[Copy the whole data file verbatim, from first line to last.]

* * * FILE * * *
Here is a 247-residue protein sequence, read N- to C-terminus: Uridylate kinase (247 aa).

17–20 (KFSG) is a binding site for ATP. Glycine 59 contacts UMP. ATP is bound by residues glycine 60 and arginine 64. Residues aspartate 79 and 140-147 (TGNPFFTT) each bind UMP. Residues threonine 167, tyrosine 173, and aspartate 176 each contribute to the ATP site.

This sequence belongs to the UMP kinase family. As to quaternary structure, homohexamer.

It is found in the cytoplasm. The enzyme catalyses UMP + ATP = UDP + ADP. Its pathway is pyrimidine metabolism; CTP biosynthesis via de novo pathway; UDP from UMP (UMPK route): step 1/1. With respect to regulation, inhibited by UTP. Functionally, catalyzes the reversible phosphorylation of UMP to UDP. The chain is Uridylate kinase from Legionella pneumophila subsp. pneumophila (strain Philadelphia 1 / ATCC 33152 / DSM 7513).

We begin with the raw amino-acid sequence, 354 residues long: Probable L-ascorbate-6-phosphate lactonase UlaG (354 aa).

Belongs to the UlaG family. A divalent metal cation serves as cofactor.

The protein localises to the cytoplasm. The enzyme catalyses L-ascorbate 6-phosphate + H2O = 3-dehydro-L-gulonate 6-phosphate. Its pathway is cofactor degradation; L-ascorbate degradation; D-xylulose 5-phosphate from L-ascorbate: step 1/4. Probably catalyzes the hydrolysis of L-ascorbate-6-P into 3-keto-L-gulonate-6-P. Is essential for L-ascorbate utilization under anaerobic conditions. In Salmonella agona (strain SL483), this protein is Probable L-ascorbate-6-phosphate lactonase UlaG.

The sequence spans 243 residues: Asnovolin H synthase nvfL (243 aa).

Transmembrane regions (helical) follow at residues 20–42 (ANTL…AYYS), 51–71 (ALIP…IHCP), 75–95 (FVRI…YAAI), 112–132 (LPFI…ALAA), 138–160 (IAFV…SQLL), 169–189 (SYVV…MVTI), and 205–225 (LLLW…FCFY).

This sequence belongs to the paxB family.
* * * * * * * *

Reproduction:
Here is a 247-residue protein sequence, read N- to C-terminus: Uridylate kinase (247 aa).

17–20 (KFSG) is a binding site for ATP. Glycine 59 contacts UMP. ATP is bound by residues glycine 60 and arginine 64. Residues aspartate 79 and 140-147 (TGNPFFTT) each bind UMP. Residues threonine 167, tyrosine 173, and aspartate 176 each contribute to the ATP site.

This sequence belongs to the UMP kinase family. As to quaternary structure, homohexamer.

It is found in the cytoplasm. The enzyme catalyses UMP + ATP = UDP + ADP. Its pathway is pyrimidine metabolism; CTP biosynthesis via de novo pathway; UDP from UMP (UMPK route): step 1/1. With respect to regulation, inhibited by UTP. Functionally, catalyzes the reversible phosphorylation of UMP to UDP. The chain is Uridylate kinase from Legionella pneumophila subsp. pneumophila (strain Philadelphia 1 / ATCC 33152 / DSM 7513).

We begin with the raw amino-acid sequence, 354 residues long: Probable L-ascorbate-6-phosphate lactonase UlaG (354 aa).

Belongs to the UlaG family. A divalent metal cation serves as cofactor.

The protein localises to the cytoplasm. The enzyme catalyses L-ascorbate 6-phosphate + H2O = 3-dehydro-L-gulonate 6-phosphate. Its pathway is cofactor degradation; L-ascorbate degradation; D-xylulose 5-phosphate from L-ascorbate: step 1/4. Probably catalyzes the hydrolysis of L-ascorbate-6-P into 3-keto-L-gulonate-6-P. Is essential for L-ascorbate utilization under anaerobic conditions. In Salmonella agona (strain SL483), this protein is Probable L-ascorbate-6-phosphate lactonase UlaG.

The sequence spans 243 residues: Asnovolin H synthase nvfL (243 aa).

Transmembrane regions (helical) follow at residues 20–42 (ANTL…AYYS), 51–71 (ALIP…IHCP), 75–95 (FVRI…YAAI), 112–132 (LPFI…ALAA), 138–160 (IAFV…SQLL), 169–189 (SYVV…MVTI), and 205–225 (LLLW…FCFY).

This sequence belongs to the paxB family.